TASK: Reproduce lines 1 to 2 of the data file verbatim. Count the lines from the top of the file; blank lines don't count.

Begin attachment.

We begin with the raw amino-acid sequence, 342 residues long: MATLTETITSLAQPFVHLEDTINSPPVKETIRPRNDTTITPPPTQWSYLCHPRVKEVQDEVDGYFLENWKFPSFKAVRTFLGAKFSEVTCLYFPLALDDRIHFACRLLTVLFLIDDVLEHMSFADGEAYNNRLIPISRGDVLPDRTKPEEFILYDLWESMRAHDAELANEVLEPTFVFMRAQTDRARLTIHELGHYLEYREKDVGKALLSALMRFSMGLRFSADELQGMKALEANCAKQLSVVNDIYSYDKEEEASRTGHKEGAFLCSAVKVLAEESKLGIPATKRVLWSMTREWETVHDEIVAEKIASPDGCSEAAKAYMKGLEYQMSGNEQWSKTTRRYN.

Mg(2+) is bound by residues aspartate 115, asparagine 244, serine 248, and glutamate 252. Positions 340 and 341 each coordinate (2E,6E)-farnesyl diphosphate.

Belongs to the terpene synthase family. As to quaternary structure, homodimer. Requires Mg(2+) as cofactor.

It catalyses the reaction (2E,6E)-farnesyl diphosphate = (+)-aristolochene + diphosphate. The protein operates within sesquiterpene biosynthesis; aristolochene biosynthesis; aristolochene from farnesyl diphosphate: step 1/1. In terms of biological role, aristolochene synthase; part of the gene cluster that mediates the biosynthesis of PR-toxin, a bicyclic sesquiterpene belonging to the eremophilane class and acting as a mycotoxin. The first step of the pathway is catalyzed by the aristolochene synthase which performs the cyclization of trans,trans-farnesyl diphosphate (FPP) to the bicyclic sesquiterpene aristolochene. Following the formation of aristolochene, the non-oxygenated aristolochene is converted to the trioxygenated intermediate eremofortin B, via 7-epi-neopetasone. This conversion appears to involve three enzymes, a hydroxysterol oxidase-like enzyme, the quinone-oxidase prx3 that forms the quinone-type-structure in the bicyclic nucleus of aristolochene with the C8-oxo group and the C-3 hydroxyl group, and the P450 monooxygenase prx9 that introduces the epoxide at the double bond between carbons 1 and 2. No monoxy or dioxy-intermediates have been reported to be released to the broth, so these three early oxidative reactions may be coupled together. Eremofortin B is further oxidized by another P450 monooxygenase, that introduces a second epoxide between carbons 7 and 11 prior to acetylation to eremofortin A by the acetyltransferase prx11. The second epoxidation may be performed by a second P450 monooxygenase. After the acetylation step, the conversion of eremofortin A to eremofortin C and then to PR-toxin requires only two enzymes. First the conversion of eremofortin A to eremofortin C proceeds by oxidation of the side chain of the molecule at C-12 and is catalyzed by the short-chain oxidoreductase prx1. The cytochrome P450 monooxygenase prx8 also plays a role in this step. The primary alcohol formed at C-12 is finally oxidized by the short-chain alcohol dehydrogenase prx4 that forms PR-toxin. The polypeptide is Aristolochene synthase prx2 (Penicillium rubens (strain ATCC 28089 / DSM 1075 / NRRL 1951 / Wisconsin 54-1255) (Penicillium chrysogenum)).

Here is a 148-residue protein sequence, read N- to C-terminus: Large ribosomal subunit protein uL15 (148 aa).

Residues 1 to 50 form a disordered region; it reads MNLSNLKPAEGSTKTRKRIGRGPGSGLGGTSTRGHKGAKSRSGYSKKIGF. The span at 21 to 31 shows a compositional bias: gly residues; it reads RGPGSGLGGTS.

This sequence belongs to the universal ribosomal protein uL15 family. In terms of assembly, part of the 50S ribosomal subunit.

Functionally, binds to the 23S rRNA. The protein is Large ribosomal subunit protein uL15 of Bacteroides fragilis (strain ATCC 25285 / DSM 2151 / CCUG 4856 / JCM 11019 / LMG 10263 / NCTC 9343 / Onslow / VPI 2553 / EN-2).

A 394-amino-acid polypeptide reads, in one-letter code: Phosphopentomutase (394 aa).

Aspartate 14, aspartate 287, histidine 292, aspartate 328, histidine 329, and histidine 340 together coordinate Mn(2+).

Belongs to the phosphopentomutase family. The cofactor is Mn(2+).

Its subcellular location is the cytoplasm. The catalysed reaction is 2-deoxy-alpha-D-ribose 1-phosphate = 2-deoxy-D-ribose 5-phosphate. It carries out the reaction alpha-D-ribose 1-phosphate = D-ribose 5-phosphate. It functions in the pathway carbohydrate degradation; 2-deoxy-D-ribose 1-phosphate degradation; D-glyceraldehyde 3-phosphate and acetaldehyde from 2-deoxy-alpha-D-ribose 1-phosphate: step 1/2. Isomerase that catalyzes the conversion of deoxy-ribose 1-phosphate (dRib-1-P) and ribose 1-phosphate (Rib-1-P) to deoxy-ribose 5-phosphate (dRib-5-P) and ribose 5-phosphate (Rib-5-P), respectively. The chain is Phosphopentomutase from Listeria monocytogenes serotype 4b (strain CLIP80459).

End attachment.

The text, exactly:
We begin with the raw amino-acid sequence, 342 residues long: MATLTETITSLAQPFVHLEDTINSPPVKETIRPRNDTTITPPPTQWSYLCHPRVKEVQDEVDGYFLENWKFPSFKAVRTFLGAKFSEVTCLYFPLALDDRIHFACRLLTVLFLIDDVLEHMSFADGEAYNNRLIPISRGDVLPDRTKPEEFILYDLWESMRAHDAELANEVLEPTFVFMRAQTDRARLTIHELGHYLEYREKDVGKALLSALMRFSMGLRFSADELQGMKALEANCAKQLSVVNDIYSYDKEEEASRTGHKEGAFLCSAVKVLAEESKLGIPATKRVLWSMTREWETVHDEIVAEKIASPDGCSEAAKAYMKGLEYQMSGNEQWSKTTRRYN.

Mg(2+) is bound by residues aspartate 115, asparagine 244, serine 248, and glutamate 252. Positions 340 and 341 each coordinate (2E,6E)-farnesyl diphosphate.